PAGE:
Nalanda mahavihara By Our Representative Prominent historian DN Jha, an expert in India's ancient and medieval past, in his new book , "Against the Grain: Notes on Identity, Intolerance and History", in a sharp critique of "Hindutva ideologues", who look at the ancient period of Indian history as "a golden age marked by social harmony, devoid of any religious violence", has said, "Demolition and desecration of rival religious establishments, and the appropriation of their idols, was not uncommon in India before the advent of Islam".

Not livable in summer, Chitrakut PM-Awas houses 'push' tribals in moneylender trap

By Bharat Dogra*  Those who are in-charge of implementing the PM-Awas scheme of rural housing can rightly take pride in what has been achieved in Dafai hamlet (Karvi block, Chitrakut district, Uttar Pradesh). All the Kol tribal families here are extremely poor and vulnerable. In a rare achievement, almost all of them have received housing assistance under PM Awas.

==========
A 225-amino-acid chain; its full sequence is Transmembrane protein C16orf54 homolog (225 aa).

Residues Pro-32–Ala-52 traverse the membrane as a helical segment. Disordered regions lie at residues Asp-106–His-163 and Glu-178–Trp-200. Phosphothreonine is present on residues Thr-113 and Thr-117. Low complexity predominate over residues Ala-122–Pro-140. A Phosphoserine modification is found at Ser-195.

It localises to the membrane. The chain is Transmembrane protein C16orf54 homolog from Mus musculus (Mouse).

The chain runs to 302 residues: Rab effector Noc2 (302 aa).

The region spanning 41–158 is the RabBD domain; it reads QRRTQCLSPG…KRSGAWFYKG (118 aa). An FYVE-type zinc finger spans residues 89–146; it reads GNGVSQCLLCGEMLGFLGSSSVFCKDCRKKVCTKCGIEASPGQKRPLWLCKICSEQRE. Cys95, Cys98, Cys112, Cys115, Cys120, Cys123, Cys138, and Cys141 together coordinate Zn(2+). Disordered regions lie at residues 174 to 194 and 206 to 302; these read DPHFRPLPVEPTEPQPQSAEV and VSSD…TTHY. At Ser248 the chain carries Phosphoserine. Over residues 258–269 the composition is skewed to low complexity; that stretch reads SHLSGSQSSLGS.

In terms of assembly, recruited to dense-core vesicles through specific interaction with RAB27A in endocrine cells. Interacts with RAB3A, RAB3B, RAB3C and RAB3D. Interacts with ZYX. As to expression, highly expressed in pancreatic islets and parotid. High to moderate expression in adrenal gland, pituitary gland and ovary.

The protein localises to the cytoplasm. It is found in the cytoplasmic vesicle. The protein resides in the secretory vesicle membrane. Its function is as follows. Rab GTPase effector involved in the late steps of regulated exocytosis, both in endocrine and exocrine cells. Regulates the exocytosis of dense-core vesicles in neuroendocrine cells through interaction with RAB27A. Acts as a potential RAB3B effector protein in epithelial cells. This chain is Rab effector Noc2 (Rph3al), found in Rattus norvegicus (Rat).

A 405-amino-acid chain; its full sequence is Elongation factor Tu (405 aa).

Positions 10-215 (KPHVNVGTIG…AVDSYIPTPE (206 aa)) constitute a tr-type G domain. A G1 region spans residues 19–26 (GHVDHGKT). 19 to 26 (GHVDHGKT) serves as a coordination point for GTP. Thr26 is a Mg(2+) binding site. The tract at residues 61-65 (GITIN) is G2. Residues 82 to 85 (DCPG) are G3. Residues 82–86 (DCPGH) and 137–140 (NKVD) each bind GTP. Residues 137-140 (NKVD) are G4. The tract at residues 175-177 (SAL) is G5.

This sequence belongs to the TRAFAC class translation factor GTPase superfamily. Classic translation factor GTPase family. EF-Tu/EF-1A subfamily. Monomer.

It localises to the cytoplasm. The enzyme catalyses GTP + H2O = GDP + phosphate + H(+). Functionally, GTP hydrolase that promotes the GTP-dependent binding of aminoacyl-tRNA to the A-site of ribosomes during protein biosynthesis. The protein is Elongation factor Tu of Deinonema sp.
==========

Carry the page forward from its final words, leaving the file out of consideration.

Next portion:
Narmada Valley's fossil evidence: Ground for 'nationalists' to argue primates' India roots?

By Saurav Sarkar*  In December 1982, a geologist digging in India’s Central Narmada Valley found something he did not expect. Arun Sonakia, who at the time worked for the Geological Survey of India, unearthed a hominid fossil skullcap from the Pleistocene era. The discovery sent shockwaves through the field of paleoanthropology and put South Asia on the map of human prehistory. Some experts concluded that the skull likely belonged to a member of a predecessor species of ours, Homo heidelbergensis , or perhaps was a hybrid of homo species, while Sonakia himself suggested “ an affinity… to Homo erectus .”

Development? This tribal hamlet in Chitrakut has no toilets, no electricity connections yet

By Bharat Dogra*  As we moved away from the starting point of the Bundelkhand Expressway and a famous pilgrimage site into a side-road, the hills of Chitrakut here appeared to be more and more isolated. Another turn, and we appeared to have reached almost a dead-end. However it is here that over 80 households of the Kol tribal community have been living for a long time.